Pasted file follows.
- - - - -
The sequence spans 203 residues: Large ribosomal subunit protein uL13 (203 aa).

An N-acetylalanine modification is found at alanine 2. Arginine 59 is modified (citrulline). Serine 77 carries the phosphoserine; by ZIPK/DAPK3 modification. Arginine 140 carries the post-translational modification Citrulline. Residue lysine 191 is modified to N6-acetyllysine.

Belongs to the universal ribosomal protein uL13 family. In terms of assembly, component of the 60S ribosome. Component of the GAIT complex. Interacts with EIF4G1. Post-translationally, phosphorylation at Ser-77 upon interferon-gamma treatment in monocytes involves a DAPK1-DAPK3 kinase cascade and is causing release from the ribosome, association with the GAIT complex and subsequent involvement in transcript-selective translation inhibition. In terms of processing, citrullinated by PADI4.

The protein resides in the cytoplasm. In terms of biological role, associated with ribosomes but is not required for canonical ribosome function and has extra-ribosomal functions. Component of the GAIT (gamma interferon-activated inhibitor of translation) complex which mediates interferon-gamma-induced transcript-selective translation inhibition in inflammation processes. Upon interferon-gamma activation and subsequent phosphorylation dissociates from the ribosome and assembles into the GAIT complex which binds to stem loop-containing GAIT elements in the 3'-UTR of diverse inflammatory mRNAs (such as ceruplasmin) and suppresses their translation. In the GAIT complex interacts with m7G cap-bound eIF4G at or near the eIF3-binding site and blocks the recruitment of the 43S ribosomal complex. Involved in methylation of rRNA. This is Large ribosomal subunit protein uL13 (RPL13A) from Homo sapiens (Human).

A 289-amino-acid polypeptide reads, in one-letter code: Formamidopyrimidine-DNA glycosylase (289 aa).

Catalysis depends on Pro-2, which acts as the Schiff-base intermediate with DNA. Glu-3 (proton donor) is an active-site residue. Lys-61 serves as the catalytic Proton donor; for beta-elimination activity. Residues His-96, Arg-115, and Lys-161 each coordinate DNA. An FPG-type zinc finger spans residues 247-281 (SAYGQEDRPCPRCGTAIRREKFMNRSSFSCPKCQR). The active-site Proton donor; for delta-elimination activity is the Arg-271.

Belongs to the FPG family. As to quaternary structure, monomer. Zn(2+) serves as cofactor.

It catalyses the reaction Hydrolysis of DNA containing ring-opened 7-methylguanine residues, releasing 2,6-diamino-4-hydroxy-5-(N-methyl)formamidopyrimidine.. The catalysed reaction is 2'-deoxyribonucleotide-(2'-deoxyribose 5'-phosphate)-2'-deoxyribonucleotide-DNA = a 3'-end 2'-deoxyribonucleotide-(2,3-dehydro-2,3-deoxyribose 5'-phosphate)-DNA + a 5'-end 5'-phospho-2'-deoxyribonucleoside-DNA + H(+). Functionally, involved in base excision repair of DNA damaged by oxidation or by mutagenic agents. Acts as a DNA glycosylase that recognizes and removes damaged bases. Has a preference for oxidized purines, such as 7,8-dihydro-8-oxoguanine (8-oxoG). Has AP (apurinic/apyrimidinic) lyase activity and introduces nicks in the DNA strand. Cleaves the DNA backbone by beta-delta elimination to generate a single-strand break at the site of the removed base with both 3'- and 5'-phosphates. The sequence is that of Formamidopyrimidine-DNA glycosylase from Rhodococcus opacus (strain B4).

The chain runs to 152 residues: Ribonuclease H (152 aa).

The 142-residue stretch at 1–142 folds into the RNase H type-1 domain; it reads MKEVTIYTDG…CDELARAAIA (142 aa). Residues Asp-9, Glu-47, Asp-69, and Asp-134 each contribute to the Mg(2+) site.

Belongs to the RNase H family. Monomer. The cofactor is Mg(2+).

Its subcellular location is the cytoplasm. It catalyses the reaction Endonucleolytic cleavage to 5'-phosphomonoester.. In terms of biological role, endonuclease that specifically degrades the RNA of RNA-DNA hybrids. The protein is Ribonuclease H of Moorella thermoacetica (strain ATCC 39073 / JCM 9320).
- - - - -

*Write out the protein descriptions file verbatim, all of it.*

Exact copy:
The sequence spans 203 residues: Large ribosomal subunit protein uL13 (203 aa).

An N-acetylalanine modification is found at alanine 2. Arginine 59 is modified (citrulline). Serine 77 carries the phosphoserine; by ZIPK/DAPK3 modification. Arginine 140 carries the post-translational modification Citrulline. Residue lysine 191 is modified to N6-acetyllysine.

Belongs to the universal ribosomal protein uL13 family. In terms of assembly, component of the 60S ribosome. Component of the GAIT complex. Interacts with EIF4G1. Post-translationally, phosphorylation at Ser-77 upon interferon-gamma treatment in monocytes involves a DAPK1-DAPK3 kinase cascade and is causing release from the ribosome, association with the GAIT complex and subsequent involvement in transcript-selective translation inhibition. In terms of processing, citrullinated by PADI4.

The protein resides in the cytoplasm. In terms of biological role, associated with ribosomes but is not required for canonical ribosome function and has extra-ribosomal functions. Component of the GAIT (gamma interferon-activated inhibitor of translation) complex which mediates interferon-gamma-induced transcript-selective translation inhibition in inflammation processes. Upon interferon-gamma activation and subsequent phosphorylation dissociates from the ribosome and assembles into the GAIT complex which binds to stem loop-containing GAIT elements in the 3'-UTR of diverse inflammatory mRNAs (such as ceruplasmin) and suppresses their translation. In the GAIT complex interacts with m7G cap-bound eIF4G at or near the eIF3-binding site and blocks the recruitment of the 43S ribosomal complex. Involved in methylation of rRNA. This is Large ribosomal subunit protein uL13 (RPL13A) from Homo sapiens (Human).

A 289-amino-acid polypeptide reads, in one-letter code: Formamidopyrimidine-DNA glycosylase (289 aa).

Catalysis depends on Pro-2, which acts as the Schiff-base intermediate with DNA. Glu-3 (proton donor) is an active-site residue. Lys-61 serves as the catalytic Proton donor; for beta-elimination activity. Residues His-96, Arg-115, and Lys-161 each coordinate DNA. An FPG-type zinc finger spans residues 247-281 (SAYGQEDRPCPRCGTAIRREKFMNRSSFSCPKCQR). The active-site Proton donor; for delta-elimination activity is the Arg-271.

Belongs to the FPG family. As to quaternary structure, monomer. Zn(2+) serves as cofactor.

It catalyses the reaction Hydrolysis of DNA containing ring-opened 7-methylguanine residues, releasing 2,6-diamino-4-hydroxy-5-(N-methyl)formamidopyrimidine.. The catalysed reaction is 2'-deoxyribonucleotide-(2'-deoxyribose 5'-phosphate)-2'-deoxyribonucleotide-DNA = a 3'-end 2'-deoxyribonucleotide-(2,3-dehydro-2,3-deoxyribose 5'-phosphate)-DNA + a 5'-end 5'-phospho-2'-deoxyribonucleoside-DNA + H(+). Functionally, involved in base excision repair of DNA damaged by oxidation or by mutagenic agents. Acts as a DNA glycosylase that recognizes and removes damaged bases. Has a preference for oxidized purines, such as 7,8-dihydro-8-oxoguanine (8-oxoG). Has AP (apurinic/apyrimidinic) lyase activity and introduces nicks in the DNA strand. Cleaves the DNA backbone by beta-delta elimination to generate a single-strand break at the site of the removed base with both 3'- and 5'-phosphates. The sequence is that of Formamidopyrimidine-DNA glycosylase from Rhodococcus opacus (strain B4).

The chain runs to 152 residues: Ribonuclease H (152 aa).

The 142-residue stretch at 1–142 folds into the RNase H type-1 domain; it reads MKEVTIYTDG…CDELARAAIA (142 aa). Residues Asp-9, Glu-47, Asp-69, and Asp-134 each contribute to the Mg(2+) site.

Belongs to the RNase H family. Monomer. The cofactor is Mg(2+).

Its subcellular location is the cytoplasm. It catalyses the reaction Endonucleolytic cleavage to 5'-phosphomonoester.. In terms of biological role, endonuclease that specifically degrades the RNA of RNA-DNA hybrids. The protein is Ribonuclease H of Moorella thermoacetica (strain ATCC 39073 / JCM 9320).